The remyelination process often occurs due to the action of cells from the innate and adaptive immune response (Dittmer et al., 2018; Dombrowski et al., 2017). Among these cells, T cells, which due to their phenotypic and functional variations, are shown to be effective in myelin damage but are also necessaries for the successful of the remyelination process. The regeneration of myelin in the CNS involves the differentiation of oligodendrocyte progenitor cells (OPC). During MS, despite the large amount of OPC, the remyelination process may fail, suggesting a compromise during the process of oligodendrocyte differentiation. Recent work has discussed stimuli for remyelination and proliferation of oligodendrocytes in EAE, demonstrating the importance of this process in the clinical recovery of diseased animals and prognostic evolution (Dittmer et al., 2018; Dombrowski et al., 2017).

Figure 6. Percentage of positive cells in labeling for GATA-3 expression in medulla, cerebellum, and brain (p <0.005).

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Figure 7. Percentage of remyelination of the treated groups and EAE in comparison to the normal control group (100% myelin).

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CONCLUSION

The present work showed the immunomodulatory effect of BCP on the inflammatory aspects of EAE in C57BL/6 mice in situ. The effects on decreasing IL-17 cytokine expression, T-bet transcription factor associated with increasing in GATA-3 (cerebellum), and the strong remyelination observed demonstrated, at tissue level, the unquestionable therapeutic potential of BCP for the treatment of the inflammatory and demyelinating diseases, such as EAE and MS.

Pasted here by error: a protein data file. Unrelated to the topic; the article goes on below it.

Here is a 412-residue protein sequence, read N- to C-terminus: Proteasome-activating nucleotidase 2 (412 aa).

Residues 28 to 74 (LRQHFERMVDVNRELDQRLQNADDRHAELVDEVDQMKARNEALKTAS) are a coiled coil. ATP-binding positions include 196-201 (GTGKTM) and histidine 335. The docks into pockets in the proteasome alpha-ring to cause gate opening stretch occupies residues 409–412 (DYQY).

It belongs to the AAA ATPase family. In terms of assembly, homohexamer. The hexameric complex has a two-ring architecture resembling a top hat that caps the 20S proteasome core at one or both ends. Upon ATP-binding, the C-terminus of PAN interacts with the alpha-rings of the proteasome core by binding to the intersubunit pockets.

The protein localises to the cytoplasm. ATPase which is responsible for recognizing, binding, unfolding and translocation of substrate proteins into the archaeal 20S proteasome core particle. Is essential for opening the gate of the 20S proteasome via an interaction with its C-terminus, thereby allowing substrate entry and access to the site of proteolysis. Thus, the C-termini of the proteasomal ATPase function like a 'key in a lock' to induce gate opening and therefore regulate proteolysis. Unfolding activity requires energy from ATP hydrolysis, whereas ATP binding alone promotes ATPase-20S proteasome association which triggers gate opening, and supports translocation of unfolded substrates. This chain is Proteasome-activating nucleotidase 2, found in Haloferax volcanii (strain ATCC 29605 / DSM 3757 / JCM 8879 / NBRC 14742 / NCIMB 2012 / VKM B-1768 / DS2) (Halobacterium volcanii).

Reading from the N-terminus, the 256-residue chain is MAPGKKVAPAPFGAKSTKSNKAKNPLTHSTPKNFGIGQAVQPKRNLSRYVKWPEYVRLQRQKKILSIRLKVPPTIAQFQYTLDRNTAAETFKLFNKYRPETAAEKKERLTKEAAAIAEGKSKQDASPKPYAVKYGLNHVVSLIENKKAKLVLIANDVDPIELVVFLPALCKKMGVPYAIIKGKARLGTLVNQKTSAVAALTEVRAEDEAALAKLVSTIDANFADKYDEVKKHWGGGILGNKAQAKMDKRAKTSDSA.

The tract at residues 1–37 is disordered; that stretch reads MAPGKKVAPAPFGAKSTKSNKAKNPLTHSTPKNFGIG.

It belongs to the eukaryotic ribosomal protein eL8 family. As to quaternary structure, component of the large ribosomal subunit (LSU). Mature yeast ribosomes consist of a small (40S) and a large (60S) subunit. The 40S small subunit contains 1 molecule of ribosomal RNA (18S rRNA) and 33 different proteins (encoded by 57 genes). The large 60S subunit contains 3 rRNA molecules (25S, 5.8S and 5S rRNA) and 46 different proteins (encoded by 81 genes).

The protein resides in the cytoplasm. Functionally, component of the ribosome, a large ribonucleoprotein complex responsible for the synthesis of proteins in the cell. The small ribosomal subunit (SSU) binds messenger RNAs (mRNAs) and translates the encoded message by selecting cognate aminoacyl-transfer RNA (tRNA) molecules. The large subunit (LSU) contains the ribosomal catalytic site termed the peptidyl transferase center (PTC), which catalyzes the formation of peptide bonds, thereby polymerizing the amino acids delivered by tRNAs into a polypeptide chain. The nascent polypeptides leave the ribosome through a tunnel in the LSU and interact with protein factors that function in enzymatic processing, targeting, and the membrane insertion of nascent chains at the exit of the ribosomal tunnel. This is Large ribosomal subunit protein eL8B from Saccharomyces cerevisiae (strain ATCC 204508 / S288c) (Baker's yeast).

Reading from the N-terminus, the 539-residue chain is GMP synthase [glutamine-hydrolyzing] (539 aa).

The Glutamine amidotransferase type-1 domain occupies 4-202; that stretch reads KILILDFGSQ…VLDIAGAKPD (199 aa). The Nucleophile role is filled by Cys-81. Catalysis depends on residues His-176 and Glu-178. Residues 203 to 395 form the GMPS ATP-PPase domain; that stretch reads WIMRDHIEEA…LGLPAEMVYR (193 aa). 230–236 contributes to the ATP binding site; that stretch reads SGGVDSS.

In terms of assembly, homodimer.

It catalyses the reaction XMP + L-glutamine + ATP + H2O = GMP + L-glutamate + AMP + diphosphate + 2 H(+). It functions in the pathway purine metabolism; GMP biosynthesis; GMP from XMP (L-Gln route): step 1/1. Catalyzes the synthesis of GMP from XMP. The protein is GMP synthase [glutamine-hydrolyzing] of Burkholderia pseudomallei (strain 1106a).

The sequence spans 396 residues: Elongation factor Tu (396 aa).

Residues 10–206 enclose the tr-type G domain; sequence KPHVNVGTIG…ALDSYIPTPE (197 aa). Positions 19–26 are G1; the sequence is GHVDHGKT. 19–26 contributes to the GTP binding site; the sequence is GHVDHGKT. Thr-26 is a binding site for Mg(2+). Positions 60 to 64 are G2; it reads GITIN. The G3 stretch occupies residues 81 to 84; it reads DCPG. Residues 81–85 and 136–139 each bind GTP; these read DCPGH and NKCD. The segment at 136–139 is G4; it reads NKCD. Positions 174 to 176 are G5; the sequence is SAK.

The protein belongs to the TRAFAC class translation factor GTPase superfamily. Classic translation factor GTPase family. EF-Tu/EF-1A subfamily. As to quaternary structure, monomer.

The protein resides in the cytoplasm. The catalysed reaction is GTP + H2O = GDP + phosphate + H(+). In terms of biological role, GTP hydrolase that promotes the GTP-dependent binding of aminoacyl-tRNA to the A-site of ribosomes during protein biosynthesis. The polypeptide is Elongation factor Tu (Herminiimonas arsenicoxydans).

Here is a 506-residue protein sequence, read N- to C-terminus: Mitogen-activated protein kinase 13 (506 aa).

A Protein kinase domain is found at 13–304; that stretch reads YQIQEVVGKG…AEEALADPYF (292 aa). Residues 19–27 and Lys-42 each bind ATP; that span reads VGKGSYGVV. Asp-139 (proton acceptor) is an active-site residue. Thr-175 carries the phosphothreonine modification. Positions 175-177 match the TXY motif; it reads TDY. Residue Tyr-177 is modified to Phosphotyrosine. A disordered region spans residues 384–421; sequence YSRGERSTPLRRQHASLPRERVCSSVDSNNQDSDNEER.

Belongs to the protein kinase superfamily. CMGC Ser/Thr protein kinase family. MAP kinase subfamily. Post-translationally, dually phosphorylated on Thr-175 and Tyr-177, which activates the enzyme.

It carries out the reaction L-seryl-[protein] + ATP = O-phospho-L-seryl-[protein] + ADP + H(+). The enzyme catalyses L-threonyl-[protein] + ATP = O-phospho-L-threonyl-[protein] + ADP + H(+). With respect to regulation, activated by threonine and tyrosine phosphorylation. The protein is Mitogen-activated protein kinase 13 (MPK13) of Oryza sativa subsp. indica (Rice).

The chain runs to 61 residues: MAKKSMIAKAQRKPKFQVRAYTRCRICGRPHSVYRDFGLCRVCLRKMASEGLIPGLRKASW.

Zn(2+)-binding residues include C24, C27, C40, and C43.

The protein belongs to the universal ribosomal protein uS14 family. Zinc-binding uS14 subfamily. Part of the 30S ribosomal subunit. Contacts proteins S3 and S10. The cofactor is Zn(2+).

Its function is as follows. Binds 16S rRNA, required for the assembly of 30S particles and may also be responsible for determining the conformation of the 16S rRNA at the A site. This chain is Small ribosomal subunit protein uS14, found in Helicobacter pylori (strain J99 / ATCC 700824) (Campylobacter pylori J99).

ACKNOWLEDGMENTS

The authors would like to thank FAPEMIG (Grant numbers # #PPM-00296-16; APQ 04257/10; APQ 0171/11; APQ 02015/14), CNPq (Grant number # 487221/2012-5), as well as to CAPES, PIBIC/CNPq/UFJF, and CNPq for fellowships.


CONFLICT OF INTEREST

The authors declare that there are no conflicts of interest.


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Varga ZV, Matyas C, Erdelyi K, Cinar R, Nieri D, Chicca A, Nemeth BT, Paloczi J, Lajtos T, Corey L, Hasko G, Gao B, Kunos G, Gertsch J, Pacher P. β-Caryophyllene protects against alcoholic steatohepatitis by attenuating inflammation and metabolic dysregulation in mice. Br J Pharmacol, 2018; 175(2):320–34. CrossRef

Veiga Junior VF, Rosas EC, Carvalho MV, Henriques MG, Pinto AC. Chemical composition and anti-inflammatory activity of copaiba oils from Copaifera cearensis Huber ex Ducke, Copaifera reticulata Ducke and Copaifera multijuga Hayne-A comparative study. J Ethnopharmacol, 2007; 112(2):248–54. CrossRef

Yamaguchi MH, Garcia RF. Óleo de copaíba e suas propriedades medicinais: revisão bibliográfica. Rev Saúde Pesq, 2012; 5(1):137–46.

Yang XO, Pappu BP, Nurieva R, Akimzhanov A, Kang HS, Chung Y, Ma L, Shah B, Panopoulos AD, Schluns KS, Watowich SS, Tian Q, Jetten AM, Dong C. T helper 17 lineage differenciation is programmed by orphan nuclear receptors ROR alpha and ROR gamma. Immunity, 2008; 28(1):29–39. CrossRef

Zhang Z, Yang C, Dai X, Ao Y, Li Y. Inhibitory effect of trans-caryophyllene (TC) on leukocyte—endothelial attachment. Toxicol Appl Pharmacol, 2017; 329:326–33. CrossRef

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Yamaguchi MH, Garcia RF. Óleo de copaíba e suas propriedades medicinais: revisão bibliográfica. Rev Saúde Pesq, 2012; 5(1):137-46.

Yang XO, Pappu BP, Nurieva R, Akimzhanov A, Kang HS, Chung Y, Ma L, Shah B, Panopoulos AD, Schluns KS, Watowich SS, Tian Q, Jetten AM, Dong C. T helper 17 lineage differenciation is programmed by orphan nuclear receptors ROR alpha and ROR gamma. Immunity, 2008; 28(1):29-39. https://doi.org/10.1016/j.immuni.2007.11.016

Zhang Z, Yang C, Dai X, Ao Y, Li Y. Inhibitory effect of trans-caryophyllene (TC) on leukocyte-endothelial attachment. Toxicol Appl Pharmacol, 2017; 329:326-33. https://doi.org/10.1016/j.taap.2017.06.016